May 6, 2013: In addition to this TransCanada Heartland Pipeline from Hardisty, Alberta, "back" to Edmonton, TransCanada has another oil pipeline in the works. This one makes sense. This is a 300-mile crude oil pipeline to bring heavy oil from the producing area in the Fort McMurray, Alberta, area, south to Edmonton. This is their Grand Rapids Pipeline project and was announced last year (2012).
We'll know more when the decision is made regarding the Keystone XL. If that is project is killed by President Obama it puts other pipeline expansion projects in jeopardy. Bloomberg News in The Financial Post this past week reports that even pipeline expansions and natural gas-to-crude-oil-pipeline conversions are at risk in the United States.
Enbridge Inc.’s request for a permit to boost the volume of oil on an existing pipeline from Alberta to Wisconsin has so far escaped controversy.
That may change as the State Department begins to review the plan, which would almost double the line’s capacity to 880,000 barrels a day — more than the proposed capacity of Keystone.
“We’re very concerned this has flown under the public’s radar,” said Peter LaFontaine, an energy policy advocate for the National Wildlife Federation, which is fighting both projects. “The public doesn’t seem to have the same sort of attention for pipeline expansions as they do for pipeline construction. But we’re talking about a lot of crude.”
Pipeline companies are proposing new ways to export oil from Canada to the south, east and west as rising production overwhelms existing lines and depresses prices. Output from Canada’s oil sands will more than double by 2021 to 3.38 million barrels a day, according to the Canadian Association of Petroleum Producers.The article goes on to say that John Kerry will have the first "cut" at the request, and most of us know how he feels about Big Oil:
In March, the State Department asked for public comment about what it should consider as it updates a 2009 environmental impact statement for the U.S. permit granted to Enbridge’s original pipeline, known as the Alberta Clipper or Line 67.
The Calgary-based company, Canada’s largest transporter of crude oil, is seeking permission to double the flow through the line that starts in Hardisty, Alberta, and ends at a terminal in Superior, Wisconsin. From there, the oil is shipped to U.S. Midwestern and Gulf Coast markets by other pipelines.
The State Department is accepting comments until May 13. It must complete its environment assessment before it can consider whether the project is in U.S. national interest. The department has jurisdiction over Keystone and the Alberta Clipper because they cross the international border with Canada.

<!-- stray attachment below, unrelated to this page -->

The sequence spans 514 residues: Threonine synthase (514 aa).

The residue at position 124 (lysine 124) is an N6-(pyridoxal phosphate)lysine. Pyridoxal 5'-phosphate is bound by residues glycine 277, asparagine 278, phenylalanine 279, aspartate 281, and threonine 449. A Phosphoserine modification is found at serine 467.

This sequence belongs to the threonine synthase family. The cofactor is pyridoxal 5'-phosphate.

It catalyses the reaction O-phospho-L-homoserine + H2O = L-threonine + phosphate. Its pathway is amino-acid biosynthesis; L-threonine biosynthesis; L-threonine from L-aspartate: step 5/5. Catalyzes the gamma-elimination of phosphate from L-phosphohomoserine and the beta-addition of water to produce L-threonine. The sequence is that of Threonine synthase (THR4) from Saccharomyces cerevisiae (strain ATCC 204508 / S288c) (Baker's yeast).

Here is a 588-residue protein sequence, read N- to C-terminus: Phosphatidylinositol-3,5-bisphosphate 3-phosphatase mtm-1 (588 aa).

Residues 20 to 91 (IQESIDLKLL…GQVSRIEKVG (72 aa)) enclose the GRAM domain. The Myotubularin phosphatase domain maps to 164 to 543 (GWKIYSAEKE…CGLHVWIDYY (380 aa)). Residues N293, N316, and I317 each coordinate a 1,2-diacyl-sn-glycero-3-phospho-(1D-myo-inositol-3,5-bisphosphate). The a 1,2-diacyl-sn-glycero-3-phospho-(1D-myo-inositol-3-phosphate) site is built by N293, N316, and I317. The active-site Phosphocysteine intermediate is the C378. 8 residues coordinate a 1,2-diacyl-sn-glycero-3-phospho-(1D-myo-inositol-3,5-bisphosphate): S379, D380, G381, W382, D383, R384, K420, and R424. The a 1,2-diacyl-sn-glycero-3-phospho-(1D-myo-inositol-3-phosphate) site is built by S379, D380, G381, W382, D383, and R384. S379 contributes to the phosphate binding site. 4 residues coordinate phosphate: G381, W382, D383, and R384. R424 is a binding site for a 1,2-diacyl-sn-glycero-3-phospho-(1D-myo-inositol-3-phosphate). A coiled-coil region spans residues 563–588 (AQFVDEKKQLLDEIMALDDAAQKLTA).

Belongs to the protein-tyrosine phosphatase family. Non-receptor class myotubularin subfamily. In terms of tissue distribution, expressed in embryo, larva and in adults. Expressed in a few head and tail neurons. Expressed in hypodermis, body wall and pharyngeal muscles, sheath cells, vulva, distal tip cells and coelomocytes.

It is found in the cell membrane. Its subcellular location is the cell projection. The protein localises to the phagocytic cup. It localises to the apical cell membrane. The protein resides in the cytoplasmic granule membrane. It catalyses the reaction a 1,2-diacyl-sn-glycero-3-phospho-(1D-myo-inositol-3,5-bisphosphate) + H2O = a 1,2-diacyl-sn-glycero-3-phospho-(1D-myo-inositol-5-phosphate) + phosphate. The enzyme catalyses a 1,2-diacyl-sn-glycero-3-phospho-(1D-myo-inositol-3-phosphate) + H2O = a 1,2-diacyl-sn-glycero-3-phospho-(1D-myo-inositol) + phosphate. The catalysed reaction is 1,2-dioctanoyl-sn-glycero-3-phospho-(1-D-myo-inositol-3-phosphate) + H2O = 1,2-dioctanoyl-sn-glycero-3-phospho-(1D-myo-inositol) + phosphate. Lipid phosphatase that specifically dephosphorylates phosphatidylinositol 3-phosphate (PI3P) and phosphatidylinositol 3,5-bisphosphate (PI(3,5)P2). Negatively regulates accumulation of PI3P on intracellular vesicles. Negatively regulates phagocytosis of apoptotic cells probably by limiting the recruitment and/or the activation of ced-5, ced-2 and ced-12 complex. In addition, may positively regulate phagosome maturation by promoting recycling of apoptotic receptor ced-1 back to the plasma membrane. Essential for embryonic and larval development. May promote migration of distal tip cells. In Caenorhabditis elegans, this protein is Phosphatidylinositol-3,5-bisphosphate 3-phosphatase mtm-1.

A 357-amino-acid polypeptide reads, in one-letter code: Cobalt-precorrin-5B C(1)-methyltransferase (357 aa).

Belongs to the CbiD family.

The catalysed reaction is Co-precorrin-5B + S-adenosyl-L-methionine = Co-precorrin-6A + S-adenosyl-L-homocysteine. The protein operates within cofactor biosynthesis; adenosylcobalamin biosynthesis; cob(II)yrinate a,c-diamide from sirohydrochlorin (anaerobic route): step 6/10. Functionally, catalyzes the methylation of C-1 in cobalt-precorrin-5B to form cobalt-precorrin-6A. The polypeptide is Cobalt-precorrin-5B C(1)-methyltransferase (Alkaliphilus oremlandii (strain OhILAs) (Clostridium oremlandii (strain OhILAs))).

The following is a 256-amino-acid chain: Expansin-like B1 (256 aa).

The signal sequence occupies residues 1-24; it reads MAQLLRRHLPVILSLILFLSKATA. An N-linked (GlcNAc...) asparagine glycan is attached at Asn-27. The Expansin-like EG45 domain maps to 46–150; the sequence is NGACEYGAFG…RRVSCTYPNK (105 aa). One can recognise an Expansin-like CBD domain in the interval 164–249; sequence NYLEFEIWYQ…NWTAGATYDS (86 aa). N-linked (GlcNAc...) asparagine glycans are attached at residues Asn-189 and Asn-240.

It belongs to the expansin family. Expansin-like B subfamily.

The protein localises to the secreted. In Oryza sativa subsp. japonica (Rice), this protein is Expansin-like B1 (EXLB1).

“We will continue to review Enbridge’s application in a rigorous, transparent and efficient manner,” said Jane Gamble, a State Department spokeswoman.It appears TransCanada and Enbridge are finally getting the message: the current US administration is anti-Big Oil and especially heavy oil, unless it comes from Venezuela.
TransCanada has recently announced a new pipeline project, the Heartland Pipeline. I think this shows how desperate things really are for the Canadians.
This is a $900 million project -- let's call it a billion-dollar project. What will TransCanada get for $1 billion? A 125-mile pipeline that simply moves their oil from terminals in Hardisty, Alberta, to an industrial area north of Edmonton, Alberta.
Hardisty, Alberta, is the jumping off point for Keystone and Keystone XL.
Shipping oil to Edmonton, Alberta, north of Calgary, and northwest of Hardisty, is taking oil in the wrong direction. It is moving oil farther "inland" if that's possible. It makes no sense. All it does is provide a place of for the Canadians to store all that oil they will be producing. Looking at the TransCanada pipeline system at the link, one notices that TransCanada has no crude oil pipelines leaving the Edmonton area.
TransCanada has a huge natural gas pipeline system in this area and at least two natural gas pipeline projects in the works to take natural gas to the western and northwestern coasts of Canada, the Coastal Gas Link Pipeline Project and the Mackenzie Gas Project, which I suppose could be converted to oil pipelines if necessary. Activist environmentalists in Canada might be successful stopping a crude oil pipeline paralleling the Coastal Gas Link which goes through the Canadian Rockies. A crude oil pipeline along the Mackenzie Gas pipeline would be incredibly expensive and would take several years to plan and build.
This is a fascinating story to watch unfold. I think the Canadian government, TransCanada, and Enbridge, are putting their best faces on this, but the more one looks at this developing debacle the more distressing it appears.
Spending $1 billion to simply build a 125-mile pipeline to store Canadian crude oil in an industrial area north of Edmonton seems to underscore how desperate things have gotten.